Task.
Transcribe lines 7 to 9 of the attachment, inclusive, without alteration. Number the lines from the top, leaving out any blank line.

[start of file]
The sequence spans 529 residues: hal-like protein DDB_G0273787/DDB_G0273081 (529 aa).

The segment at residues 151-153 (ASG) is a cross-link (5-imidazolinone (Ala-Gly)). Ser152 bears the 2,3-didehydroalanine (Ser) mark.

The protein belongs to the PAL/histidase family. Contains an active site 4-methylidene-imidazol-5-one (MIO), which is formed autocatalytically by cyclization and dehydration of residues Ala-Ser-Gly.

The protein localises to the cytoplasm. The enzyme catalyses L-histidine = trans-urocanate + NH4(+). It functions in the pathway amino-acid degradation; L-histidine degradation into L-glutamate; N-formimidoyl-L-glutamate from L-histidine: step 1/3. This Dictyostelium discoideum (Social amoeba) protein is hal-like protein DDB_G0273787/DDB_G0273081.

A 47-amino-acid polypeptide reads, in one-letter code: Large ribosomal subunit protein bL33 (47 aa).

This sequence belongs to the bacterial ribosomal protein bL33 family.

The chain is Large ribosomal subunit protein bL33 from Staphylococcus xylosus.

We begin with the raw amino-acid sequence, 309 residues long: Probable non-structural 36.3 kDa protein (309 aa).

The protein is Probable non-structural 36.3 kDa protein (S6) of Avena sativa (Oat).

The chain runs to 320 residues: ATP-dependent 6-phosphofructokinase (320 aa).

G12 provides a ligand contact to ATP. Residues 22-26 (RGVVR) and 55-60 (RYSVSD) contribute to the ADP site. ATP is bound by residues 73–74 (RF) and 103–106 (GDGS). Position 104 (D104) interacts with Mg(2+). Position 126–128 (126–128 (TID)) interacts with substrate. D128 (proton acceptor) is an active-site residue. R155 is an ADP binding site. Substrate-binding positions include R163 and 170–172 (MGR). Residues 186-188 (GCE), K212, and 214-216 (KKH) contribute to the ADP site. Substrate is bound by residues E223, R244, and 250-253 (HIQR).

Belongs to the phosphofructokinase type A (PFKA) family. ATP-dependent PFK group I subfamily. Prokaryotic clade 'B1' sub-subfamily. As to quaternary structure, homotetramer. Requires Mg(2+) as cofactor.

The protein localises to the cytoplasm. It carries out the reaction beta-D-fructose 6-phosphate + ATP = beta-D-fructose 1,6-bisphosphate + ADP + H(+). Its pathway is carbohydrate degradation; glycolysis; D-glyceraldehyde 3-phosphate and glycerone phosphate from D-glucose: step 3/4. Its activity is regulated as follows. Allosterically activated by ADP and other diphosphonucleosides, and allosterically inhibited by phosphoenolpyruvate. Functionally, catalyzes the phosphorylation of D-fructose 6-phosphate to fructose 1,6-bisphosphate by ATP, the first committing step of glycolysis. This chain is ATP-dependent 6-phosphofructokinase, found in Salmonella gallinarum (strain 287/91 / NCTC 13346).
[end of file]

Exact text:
The chain is Large ribosomal subunit protein bL33 from Staphylococcus xylosus.

We begin with the raw amino-acid sequence, 309 residues long: Probable non-structural 36.3 kDa protein (309 aa).

The protein is Probable non-structural 36.3 kDa protein (S6) of Avena sativa (Oat).